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Go Set a Watchma


Harper Lee

  Harper Collins  
Release Date:


  literary fiction  
Reviewed by:
  Inspector Jason  

Like most fans of Harper Lee's To Kill a Mockingbird, I was conflicted about reading her new publication, Go Set a Watchman, which is reported to be a long lost first draft of her famous novel written before her editor encouraged her to expand on the childhood of her main character, Jean Louise "Scout" Finch, due to the circumstances of its rediscovery. I wanted something to occupy my time yesterday while my air conditioning unit was being replaced at my new home, though, and my curiosity about this new book got the best of me.

In terms of prose, Go Set a Watchman lacks the wondrous flow of To Kill a Mockingbird, and the process of reading it feels more "homeworky" to me. The third person narration of this new novel, which follows the adult Jean Louise Finch as she returns to Maycomb, Alabama from New York, hits a few speed bumps. Fortunately, this story does have its share of beautifully-written sentences, and there are hints of the gripping storytelling that shines so well in To Kill a Mockingbird.

In terms of story content, Go Set a Watchman is a challenging read, especially for all of us who were inspired greatly by the character of Scout's father, Atticus Finch. In Lee's first novel, we were introduced to Atticus Finch through the childhood memories of his daughter, which may have been clouded with the rose-tinted lens of nostalgia through which most of us view our own childhoods. In this new work, Atticus Finch is revisited from an adult perspective, and we realize that he is a flawed individual in ways that starkly contrast our initial impression (which is understandably reinforced by Gregory Peck's iconic portrayal of him in the 1962 film adaptation). The examinations of "polite racism" in this new novel are uncomfortable to read, but they are quite accurate in terms of showing the growing pains that society has gone through in past decades and that society continues to experience.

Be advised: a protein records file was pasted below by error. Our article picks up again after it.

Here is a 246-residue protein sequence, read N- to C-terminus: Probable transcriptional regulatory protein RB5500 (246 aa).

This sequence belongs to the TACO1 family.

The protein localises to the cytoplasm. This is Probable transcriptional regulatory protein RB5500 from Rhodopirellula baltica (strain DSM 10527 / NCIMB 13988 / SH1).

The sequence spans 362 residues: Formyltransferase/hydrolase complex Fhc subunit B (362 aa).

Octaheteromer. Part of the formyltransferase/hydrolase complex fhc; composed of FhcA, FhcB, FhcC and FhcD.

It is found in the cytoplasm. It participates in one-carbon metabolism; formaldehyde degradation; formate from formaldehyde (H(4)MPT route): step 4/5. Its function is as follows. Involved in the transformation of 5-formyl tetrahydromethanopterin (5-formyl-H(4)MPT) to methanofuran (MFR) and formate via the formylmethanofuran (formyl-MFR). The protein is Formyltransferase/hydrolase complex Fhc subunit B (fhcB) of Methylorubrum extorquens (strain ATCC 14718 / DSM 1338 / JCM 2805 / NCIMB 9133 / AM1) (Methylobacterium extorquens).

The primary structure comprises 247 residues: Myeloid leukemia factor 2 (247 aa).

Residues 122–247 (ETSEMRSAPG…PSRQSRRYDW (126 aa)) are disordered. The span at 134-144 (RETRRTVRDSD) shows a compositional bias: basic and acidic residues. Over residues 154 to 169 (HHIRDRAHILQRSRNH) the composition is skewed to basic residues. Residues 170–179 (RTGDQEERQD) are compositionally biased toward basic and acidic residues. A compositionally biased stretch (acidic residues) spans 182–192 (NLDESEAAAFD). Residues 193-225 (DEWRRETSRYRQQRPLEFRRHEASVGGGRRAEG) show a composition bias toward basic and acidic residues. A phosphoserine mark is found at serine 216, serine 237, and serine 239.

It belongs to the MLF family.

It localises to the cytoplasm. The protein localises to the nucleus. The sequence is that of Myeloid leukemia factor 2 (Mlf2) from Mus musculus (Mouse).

Everyone loves the quote from that first novel, “You never really understand a person until you consider things from his point of view … until you climb into his skin and walk around in it.” Go Set a Watchman is an ultimate test of our ability to apply this quote to everyone, even to those who possess viewpoints that we find repulsive. Those who are willing to see the good side of everyone and who enjoy interacting with people of opposing beliefs or viewpoints will likely find Go Set a Watchman to be a rewarding experience, even if it does not quite conjure the same page-turning thrills of To Kill a Mockingbird. On the other hand, those who are quick to defriend people on Facebook who post opposing viewpoints to theirs or those who would rather not see flaws in a character whom they have built up as a sacred cow may want to steer clear. I personally believe that Go Set a Watchman, while not as tangible and gratifying as To Kill a Mockingbird in terms of prose, does not diminish my love of that earlier publication in the slightest, and, in fact, I imagine that a comparison of both novels will provide for useful discussions in literature classes and history classes for decades to come.

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